Wagner is highlighted in two different poses, one version pictures him in street clothes while another showcases him in uniform. Struss notes that the street clothes version can be found in Type 1 or Type 2 designs, while the uniform version exists in Type 2, Type 3, and Type 4 designs.


"With patience, you can find Wagner," said Brockelman. "However, the suit [street clothes] pose is more difficult than the uniform pose. Most people that collect cards of any player, genre, or era usually prefer a player in uniform."

Only 15 Wagners in total have been submitted to PSA. Heritage Auctions sold a PSA VG+ 3.5 Type 1 street clothes version for $168,000 in February 2018.

This also marked Cobb's first appearance on a baseball card. Printed in 1907, the "Georgia Peach's" single features him in uniform in a Type 4 design. Brockelman says this is one of the more difficult high-profile Hall of Famer cards to track down because it came out later in the print run.

"Someone like Ty Cobb, we know that he was first offered in this series in 1907," said Struss. "That's considered his rookie card and that's a huge thing for rookie card collectors. If Cobb had been issued in 1909 in this series, it wouldn't be that big of a deal because there are other 1909 issues with Cobb in them."

A PSA VG 3 example garnered $55,580 in a Mile High Card Company auction all the way back in October of 2011.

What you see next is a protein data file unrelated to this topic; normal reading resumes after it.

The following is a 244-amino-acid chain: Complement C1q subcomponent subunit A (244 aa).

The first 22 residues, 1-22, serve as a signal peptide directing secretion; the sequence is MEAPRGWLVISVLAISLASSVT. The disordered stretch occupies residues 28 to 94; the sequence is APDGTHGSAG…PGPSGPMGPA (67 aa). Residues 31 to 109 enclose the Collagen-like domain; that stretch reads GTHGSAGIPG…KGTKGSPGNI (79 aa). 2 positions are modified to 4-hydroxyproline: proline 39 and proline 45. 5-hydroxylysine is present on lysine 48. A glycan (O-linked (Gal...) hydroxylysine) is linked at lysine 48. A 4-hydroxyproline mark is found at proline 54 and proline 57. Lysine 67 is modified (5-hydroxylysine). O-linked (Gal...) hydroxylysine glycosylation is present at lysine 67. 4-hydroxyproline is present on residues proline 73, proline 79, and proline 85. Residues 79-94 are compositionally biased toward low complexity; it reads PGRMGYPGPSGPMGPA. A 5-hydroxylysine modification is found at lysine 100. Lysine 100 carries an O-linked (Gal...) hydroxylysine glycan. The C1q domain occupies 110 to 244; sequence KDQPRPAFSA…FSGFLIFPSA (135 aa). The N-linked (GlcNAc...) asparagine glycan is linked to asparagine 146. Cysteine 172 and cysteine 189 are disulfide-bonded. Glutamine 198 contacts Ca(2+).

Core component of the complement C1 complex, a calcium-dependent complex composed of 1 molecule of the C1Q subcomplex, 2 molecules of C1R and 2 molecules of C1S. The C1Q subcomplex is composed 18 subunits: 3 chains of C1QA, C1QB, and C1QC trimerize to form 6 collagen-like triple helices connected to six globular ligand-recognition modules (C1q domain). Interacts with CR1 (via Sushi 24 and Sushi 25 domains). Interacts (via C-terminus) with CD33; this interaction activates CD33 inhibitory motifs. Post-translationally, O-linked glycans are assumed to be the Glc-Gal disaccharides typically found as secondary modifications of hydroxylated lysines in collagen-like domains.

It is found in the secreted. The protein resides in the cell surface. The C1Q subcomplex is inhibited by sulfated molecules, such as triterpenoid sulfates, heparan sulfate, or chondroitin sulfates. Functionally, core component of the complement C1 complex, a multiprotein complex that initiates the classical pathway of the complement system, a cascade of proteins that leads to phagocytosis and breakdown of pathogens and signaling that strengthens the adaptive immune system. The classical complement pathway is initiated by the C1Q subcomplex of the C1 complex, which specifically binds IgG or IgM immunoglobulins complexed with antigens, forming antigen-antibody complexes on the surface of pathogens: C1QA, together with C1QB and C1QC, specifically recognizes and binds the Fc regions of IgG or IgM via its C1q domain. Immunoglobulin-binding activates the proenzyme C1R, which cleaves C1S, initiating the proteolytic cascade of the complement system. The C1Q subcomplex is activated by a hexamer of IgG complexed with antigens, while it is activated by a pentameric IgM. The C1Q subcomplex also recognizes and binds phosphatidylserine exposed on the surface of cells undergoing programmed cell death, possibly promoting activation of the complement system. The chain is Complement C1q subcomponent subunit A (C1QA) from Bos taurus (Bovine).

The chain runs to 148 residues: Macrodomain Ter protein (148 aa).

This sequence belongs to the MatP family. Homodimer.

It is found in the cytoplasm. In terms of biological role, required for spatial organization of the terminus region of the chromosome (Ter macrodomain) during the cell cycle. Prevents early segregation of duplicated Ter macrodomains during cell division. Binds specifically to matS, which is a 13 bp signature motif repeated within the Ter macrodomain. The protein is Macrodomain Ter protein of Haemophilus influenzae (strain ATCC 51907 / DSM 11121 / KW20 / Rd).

Mathewson's first baseball card is also part of this issue. It was unveiled in 1903 and shows the legendary hurler in street clothes in a Type 2 design. On this card, his last name is spelled incorrectly with two t's.

Another Mathewson card was later manufactured in a Type 4 design with the pitching great in uniform and with his last name still spelled incorrectly. You can, however, find this card with the last name spelled correctly. Less than 10 Mathewson cards combined have been graded by PSA. A PSA Good 2 of the uniform version (correct spelling of last name) sold for $8,365 in a Heritage Auctions sale in May 2015.


Struss says there are only two known Jesse Burkett cards from this series. Both of these showcase him in a Type 2 design with St. Louis. A second Burkett single was reportedly offered in 1905 that presented the Hall of Famer with Boston, but there has never been one of these uncovered.

"For whatever reason, and he wasn't a rookie at the time, Burkett just wasn't very popular," noted Struss. And the fact that there are only two known examples of Burkett turns what might normally be a $3,000 card into a $30,000 card if it pops up, added Struss.

Struss and Brockelman say the Frank Baker ("Home Run" Baker) single that PSA graded in the summer of 2017 was the first they have ever seen.

"Of all those very, very nice cabinets that PSA graded with all of the big names, the most important was the Home Run Baker," said Brockelman.

This card presents Baker in uniform in a Type 4 design.


"Even though Baker is a Hall of Famer, he wasn't offered until October 1910, and by that time, these cards weren't that popular," said Struss. "That's the only Baker I've ever seen. ... At that time, he was probably just an unknown third baseman for the Philadelphia A's; no one really knew who he was."